Settlement in the Microsoft Iowa Litigation
Key Concepts in the Litigation
Our team worked closely with defense counsel to identify important economic principles that explain the dynamics of the software industry. These included:
Economies of Scale
The cost to a company of making the “first copy” of a product, such as a book or music CD, often represents nearly the entirety of its costs for the product. Similarly, with a product such as the Microsoft Windows operating system, the costs incurred through R&D, the writing of source code, and testing account for most of Microsoft’s costs. Subsequent copies of the same version cost much less to produce, distribute, and install, which can lead to a potentially high volume of the product in the marketplace at low prices.
The value of a product such as an operating system is directly affected by the number of users and the number of complementary products. As a product such as Windows becomes more ubiquitous, its value increases. The network effects discussed in this case include:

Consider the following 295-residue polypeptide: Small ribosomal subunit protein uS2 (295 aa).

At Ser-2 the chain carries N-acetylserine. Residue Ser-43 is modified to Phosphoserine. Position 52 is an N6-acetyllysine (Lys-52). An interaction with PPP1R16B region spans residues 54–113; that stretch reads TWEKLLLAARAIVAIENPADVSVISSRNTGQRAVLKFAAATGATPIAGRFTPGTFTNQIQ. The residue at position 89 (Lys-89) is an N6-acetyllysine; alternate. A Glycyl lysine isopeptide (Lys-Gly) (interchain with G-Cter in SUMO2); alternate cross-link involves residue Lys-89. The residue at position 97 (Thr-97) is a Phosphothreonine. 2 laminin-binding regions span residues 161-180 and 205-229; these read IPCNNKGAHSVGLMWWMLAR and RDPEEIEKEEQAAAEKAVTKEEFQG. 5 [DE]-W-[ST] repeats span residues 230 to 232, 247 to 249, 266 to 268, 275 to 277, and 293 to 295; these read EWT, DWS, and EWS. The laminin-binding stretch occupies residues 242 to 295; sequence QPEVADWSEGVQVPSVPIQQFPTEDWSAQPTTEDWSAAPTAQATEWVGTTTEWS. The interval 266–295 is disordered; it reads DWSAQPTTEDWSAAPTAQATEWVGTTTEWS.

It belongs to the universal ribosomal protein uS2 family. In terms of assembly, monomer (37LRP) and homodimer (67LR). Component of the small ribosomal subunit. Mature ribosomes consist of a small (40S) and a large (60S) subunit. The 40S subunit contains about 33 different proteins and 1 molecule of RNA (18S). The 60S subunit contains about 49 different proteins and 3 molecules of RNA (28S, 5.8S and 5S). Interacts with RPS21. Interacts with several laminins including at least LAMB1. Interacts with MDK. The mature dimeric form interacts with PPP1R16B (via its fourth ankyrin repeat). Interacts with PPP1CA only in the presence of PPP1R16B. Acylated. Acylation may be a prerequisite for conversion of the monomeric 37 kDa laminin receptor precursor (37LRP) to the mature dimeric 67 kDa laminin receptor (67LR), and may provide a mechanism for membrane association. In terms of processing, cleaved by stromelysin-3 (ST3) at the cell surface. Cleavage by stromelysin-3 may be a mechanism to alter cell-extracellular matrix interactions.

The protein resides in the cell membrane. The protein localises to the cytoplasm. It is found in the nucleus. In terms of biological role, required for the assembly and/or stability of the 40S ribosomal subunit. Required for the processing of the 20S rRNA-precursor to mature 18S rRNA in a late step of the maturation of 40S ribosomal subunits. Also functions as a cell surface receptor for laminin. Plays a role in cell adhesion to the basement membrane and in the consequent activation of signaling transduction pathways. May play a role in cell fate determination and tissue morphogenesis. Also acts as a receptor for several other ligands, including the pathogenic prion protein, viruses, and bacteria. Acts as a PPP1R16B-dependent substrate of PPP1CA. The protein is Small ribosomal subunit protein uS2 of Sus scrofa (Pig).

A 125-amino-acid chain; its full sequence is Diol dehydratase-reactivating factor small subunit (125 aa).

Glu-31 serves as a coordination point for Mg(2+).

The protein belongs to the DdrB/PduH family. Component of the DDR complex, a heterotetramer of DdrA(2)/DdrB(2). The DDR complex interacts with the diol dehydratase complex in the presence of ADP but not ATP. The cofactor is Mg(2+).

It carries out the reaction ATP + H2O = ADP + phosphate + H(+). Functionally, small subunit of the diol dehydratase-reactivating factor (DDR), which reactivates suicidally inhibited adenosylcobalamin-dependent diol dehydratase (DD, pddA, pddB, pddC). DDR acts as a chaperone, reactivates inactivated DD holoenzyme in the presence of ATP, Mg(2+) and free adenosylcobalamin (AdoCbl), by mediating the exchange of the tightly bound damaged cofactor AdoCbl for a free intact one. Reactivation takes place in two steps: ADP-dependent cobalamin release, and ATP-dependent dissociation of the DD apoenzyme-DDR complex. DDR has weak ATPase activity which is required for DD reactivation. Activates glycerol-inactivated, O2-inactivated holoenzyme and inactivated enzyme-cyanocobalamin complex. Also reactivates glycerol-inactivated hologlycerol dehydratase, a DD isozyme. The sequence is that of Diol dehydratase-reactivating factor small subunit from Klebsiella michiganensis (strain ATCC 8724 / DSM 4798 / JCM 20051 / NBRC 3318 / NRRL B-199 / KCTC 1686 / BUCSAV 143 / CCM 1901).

- Large, installed base: The enormous user base for certain products provides benefits to the consumer. For example, the fact that Microsoft Word has a large installed base means that many users can communicate easily by using the same software program.
- Experience effects: The value of a product can depend in part on how much time and cost are required to learn it. Microsoft Excel, widely used and understood by consumers, has become a standard for spreadsheets. Switching programs would require significant time and effort on the part of consumers.
“A proper benchmark, Professor Hubbard [will] testify, should measure damages by measuring only the effect of the alleged wrongful conduct. That is, only the effect of what the Plaintiffs allege Microsoft did wrong and not the effects of lawful differences.”
— David Tulchin, Counsel for Microsoft, in his opening statement